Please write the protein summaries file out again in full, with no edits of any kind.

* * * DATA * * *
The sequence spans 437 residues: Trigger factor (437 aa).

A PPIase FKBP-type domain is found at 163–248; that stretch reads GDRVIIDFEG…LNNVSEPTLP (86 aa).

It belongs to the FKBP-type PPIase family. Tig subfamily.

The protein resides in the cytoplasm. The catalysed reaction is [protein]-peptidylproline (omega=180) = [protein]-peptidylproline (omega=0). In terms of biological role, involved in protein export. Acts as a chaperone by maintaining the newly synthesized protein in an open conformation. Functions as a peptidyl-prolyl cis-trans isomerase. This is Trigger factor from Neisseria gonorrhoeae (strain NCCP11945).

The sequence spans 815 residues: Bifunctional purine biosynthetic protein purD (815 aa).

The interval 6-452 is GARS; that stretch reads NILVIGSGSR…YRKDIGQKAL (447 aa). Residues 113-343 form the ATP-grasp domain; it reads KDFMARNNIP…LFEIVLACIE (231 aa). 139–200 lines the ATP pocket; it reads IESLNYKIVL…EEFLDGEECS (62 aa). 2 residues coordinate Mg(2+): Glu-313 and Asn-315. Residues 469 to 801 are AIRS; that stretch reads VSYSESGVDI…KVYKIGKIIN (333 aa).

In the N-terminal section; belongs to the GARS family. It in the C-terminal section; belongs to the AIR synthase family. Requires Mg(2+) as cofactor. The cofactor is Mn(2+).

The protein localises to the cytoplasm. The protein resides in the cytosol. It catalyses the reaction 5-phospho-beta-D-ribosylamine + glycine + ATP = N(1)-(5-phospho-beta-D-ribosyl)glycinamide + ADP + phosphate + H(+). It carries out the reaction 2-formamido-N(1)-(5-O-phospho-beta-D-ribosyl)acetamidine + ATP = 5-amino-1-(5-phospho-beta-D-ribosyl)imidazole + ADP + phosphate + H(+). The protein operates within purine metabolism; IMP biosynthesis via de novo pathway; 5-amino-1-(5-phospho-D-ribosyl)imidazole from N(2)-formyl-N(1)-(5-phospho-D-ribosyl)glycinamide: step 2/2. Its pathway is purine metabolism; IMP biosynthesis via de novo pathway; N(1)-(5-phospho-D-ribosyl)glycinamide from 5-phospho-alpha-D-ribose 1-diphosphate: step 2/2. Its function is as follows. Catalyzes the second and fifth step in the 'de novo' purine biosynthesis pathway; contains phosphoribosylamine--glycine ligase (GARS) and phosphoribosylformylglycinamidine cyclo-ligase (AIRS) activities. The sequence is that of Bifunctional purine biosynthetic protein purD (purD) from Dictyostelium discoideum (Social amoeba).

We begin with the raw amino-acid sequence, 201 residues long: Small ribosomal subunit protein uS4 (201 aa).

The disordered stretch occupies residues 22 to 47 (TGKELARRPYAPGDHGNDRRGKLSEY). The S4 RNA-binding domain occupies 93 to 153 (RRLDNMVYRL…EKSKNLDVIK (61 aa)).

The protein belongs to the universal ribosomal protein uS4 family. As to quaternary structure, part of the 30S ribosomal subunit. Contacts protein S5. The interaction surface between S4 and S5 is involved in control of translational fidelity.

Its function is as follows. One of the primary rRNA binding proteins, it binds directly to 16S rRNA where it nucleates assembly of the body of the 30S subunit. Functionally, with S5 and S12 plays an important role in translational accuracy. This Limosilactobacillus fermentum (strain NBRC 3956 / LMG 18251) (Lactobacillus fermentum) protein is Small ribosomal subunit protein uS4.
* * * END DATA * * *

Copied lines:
The sequence spans 437 residues: Trigger factor (437 aa).

A PPIase FKBP-type domain is found at 163–248; that stretch reads GDRVIIDFEG…LNNVSEPTLP (86 aa).

It belongs to the FKBP-type PPIase family. Tig subfamily.

The protein resides in the cytoplasm. The catalysed reaction is [protein]-peptidylproline (omega=180) = [protein]-peptidylproline (omega=0). In terms of biological role, involved in protein export. Acts as a chaperone by maintaining the newly synthesized protein in an open conformation. Functions as a peptidyl-prolyl cis-trans isomerase. This is Trigger factor from Neisseria gonorrhoeae (strain NCCP11945).

The sequence spans 815 residues: Bifunctional purine biosynthetic protein purD (815 aa).

The interval 6-452 is GARS; that stretch reads NILVIGSGSR…YRKDIGQKAL (447 aa). Residues 113-343 form the ATP-grasp domain; it reads KDFMARNNIP…LFEIVLACIE (231 aa). 139–200 lines the ATP pocket; it reads IESLNYKIVL…EEFLDGEECS (62 aa). 2 residues coordinate Mg(2+): Glu-313 and Asn-315. Residues 469 to 801 are AIRS; that stretch reads VSYSESGVDI…KVYKIGKIIN (333 aa).

In the N-terminal section; belongs to the GARS family. It in the C-terminal section; belongs to the AIR synthase family. Requires Mg(2+) as cofactor. The cofactor is Mn(2+).

The protein localises to the cytoplasm. The protein resides in the cytosol. It catalyses the reaction 5-phospho-beta-D-ribosylamine + glycine + ATP = N(1)-(5-phospho-beta-D-ribosyl)glycinamide + ADP + phosphate + H(+). It carries out the reaction 2-formamido-N(1)-(5-O-phospho-beta-D-ribosyl)acetamidine + ATP = 5-amino-1-(5-phospho-beta-D-ribosyl)imidazole + ADP + phosphate + H(+). The protein operates within purine metabolism; IMP biosynthesis via de novo pathway; 5-amino-1-(5-phospho-D-ribosyl)imidazole from N(2)-formyl-N(1)-(5-phospho-D-ribosyl)glycinamide: step 2/2. Its pathway is purine metabolism; IMP biosynthesis via de novo pathway; N(1)-(5-phospho-D-ribosyl)glycinamide from 5-phospho-alpha-D-ribose 1-diphosphate: step 2/2. Its function is as follows. Catalyzes the second and fifth step in the 'de novo' purine biosynthesis pathway; contains phosphoribosylamine--glycine ligase (GARS) and phosphoribosylformylglycinamidine cyclo-ligase (AIRS) activities. The sequence is that of Bifunctional purine biosynthetic protein purD (purD) from Dictyostelium discoideum (Social amoeba).

We begin with the raw amino-acid sequence, 201 residues long: Small ribosomal subunit protein uS4 (201 aa).

The disordered stretch occupies residues 22 to 47 (TGKELARRPYAPGDHGNDRRGKLSEY). The S4 RNA-binding domain occupies 93 to 153 (RRLDNMVYRL…EKSKNLDVIK (61 aa)).

The protein belongs to the universal ribosomal protein uS4 family. As to quaternary structure, part of the 30S ribosomal subunit. Contacts protein S5. The interaction surface between S4 and S5 is involved in control of translational fidelity.

Its function is as follows. One of the primary rRNA binding proteins, it binds directly to 16S rRNA where it nucleates assembly of the body of the 30S subunit. Functionally, with S5 and S12 plays an important role in translational accuracy. This Limosilactobacillus fermentum (strain NBRC 3956 / LMG 18251) (Lactobacillus fermentum) protein is Small ribosomal subunit protein uS4.